Brightsurf Science News & Current Events

March 29, 2006
Simple idea to dramatically improve dengue vaccinations
An innovative new study in the journal Vaccine explains, for the first time, the failure of previous attempts to vaccinate against the four known Dengue viruses, and it suggests a very simple solution - injecting the four vaccines simultaneously at different locations on the body.

Climate blamed for mass extictions
Most mass extinctions have been caused by climate change rather than asteroid impacts.

Ocean 'dead zones' trigger sex changes in fish, posing extinction threat
Oxygen depletion in the world's oceans, primarily caused by agricultural run-off and pollution, could spark the development of far more male fish than female, thereby threatening some species with extinction, according to a study published today on the Web site of the American Chemical Society journal, Environmental Science & Technology.

Hopkins genetics experts aid efforts to identify hurricane Katrina victims
Experts at Johns Hopkins are joining efforts to identify more than 70 bodies recovered after Hurricane Katrina, which struck last Aug.

Researchers identify OCD risk gene
Scientists at the National Institutes of Health's (NIH) National Institute on Alcohol Abuse and Alcoholism (NIAAA) have identified a previously unknown gene variant that doubles an individual's risk for obsessive-compulsive disorder (OCD).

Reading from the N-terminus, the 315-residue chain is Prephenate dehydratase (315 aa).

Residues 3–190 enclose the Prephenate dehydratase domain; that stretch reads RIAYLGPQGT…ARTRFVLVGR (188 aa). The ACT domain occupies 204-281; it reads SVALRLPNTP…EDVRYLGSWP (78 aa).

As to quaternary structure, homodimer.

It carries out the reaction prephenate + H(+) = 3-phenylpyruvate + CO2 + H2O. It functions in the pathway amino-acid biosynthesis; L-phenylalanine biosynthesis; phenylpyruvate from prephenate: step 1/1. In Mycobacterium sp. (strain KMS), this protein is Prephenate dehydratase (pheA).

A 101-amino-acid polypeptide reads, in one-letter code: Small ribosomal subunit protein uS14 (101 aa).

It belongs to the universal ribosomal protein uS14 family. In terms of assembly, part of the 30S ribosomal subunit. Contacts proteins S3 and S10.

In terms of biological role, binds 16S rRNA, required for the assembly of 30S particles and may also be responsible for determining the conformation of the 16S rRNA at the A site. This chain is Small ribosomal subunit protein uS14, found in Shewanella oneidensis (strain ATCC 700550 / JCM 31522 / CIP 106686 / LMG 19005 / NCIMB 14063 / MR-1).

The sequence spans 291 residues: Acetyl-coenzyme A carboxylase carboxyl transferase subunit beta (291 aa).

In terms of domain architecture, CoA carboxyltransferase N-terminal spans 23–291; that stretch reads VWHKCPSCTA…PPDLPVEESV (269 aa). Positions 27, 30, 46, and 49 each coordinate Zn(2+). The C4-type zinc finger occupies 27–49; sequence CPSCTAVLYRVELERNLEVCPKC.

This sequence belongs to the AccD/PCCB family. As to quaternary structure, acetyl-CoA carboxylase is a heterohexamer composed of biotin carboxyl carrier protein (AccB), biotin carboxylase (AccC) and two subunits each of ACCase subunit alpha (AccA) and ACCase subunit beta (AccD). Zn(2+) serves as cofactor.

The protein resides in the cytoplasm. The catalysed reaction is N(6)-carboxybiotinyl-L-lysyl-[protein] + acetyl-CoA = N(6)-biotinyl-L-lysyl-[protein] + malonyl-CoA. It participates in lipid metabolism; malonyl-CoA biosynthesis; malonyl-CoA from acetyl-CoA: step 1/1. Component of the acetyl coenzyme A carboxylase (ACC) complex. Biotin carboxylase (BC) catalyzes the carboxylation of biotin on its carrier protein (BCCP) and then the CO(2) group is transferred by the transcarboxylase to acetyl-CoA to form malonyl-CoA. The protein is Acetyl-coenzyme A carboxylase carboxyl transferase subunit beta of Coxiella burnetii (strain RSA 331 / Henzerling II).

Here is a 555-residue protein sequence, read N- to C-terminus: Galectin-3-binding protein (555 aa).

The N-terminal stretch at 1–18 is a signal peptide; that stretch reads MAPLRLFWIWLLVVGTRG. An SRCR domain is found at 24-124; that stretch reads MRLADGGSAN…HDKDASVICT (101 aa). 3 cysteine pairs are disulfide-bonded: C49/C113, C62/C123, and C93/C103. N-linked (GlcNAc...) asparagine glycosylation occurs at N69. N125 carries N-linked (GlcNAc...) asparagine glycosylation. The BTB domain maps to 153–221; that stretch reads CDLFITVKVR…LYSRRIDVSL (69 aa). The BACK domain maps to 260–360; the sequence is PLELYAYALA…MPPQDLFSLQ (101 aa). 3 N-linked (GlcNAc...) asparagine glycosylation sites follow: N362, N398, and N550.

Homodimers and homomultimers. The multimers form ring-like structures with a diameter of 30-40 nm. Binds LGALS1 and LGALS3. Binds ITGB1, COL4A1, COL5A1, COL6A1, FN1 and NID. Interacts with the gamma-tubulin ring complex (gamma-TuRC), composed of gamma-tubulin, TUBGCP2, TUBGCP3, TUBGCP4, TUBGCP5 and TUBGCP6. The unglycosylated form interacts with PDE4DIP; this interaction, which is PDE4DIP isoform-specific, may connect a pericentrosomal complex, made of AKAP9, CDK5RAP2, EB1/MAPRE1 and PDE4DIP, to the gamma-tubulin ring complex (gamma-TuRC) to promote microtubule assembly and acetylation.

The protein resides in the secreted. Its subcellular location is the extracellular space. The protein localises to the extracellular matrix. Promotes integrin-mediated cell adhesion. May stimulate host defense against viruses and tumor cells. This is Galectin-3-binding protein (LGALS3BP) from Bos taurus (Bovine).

Targeting the inflamed synovium
To further improve the delivery of both drugs and imaging agents for the treatment of RA, researchers are increasingly focusing on the inflamed tissue that leads to joint destruction¬°Xthe synovium.

Energy ambassadors: Energy efficiency pays off for students
Thirty-nine university students from across Canada have seen their future and it is green -- in more ways than one.

Better estimates for future extreme precipitation in Europe
Researchers in Switzerland report that extreme rains in Europe may grow stronger and more frequent in the near future and have significant effects on the region's infrastructure and natural systems.

Tiny water purification packet helps save lives worldwide
Chemists have developed a powerful household water purification system that puts the cleansing power of an industrial water treatment plant into a container the size of a ketchup packet.

Doctors must work together better to improve survival in teenage and young adult cancer patients
Cancer doctors across the UK and beyond need to make a concerted and coordinated effort to improve the treatment and care of young people with cancer, the UK's first Professor of Teenage and Young Adult Cancer told the 4th International Conference on Teenage and Young Adult Cancer Medicine.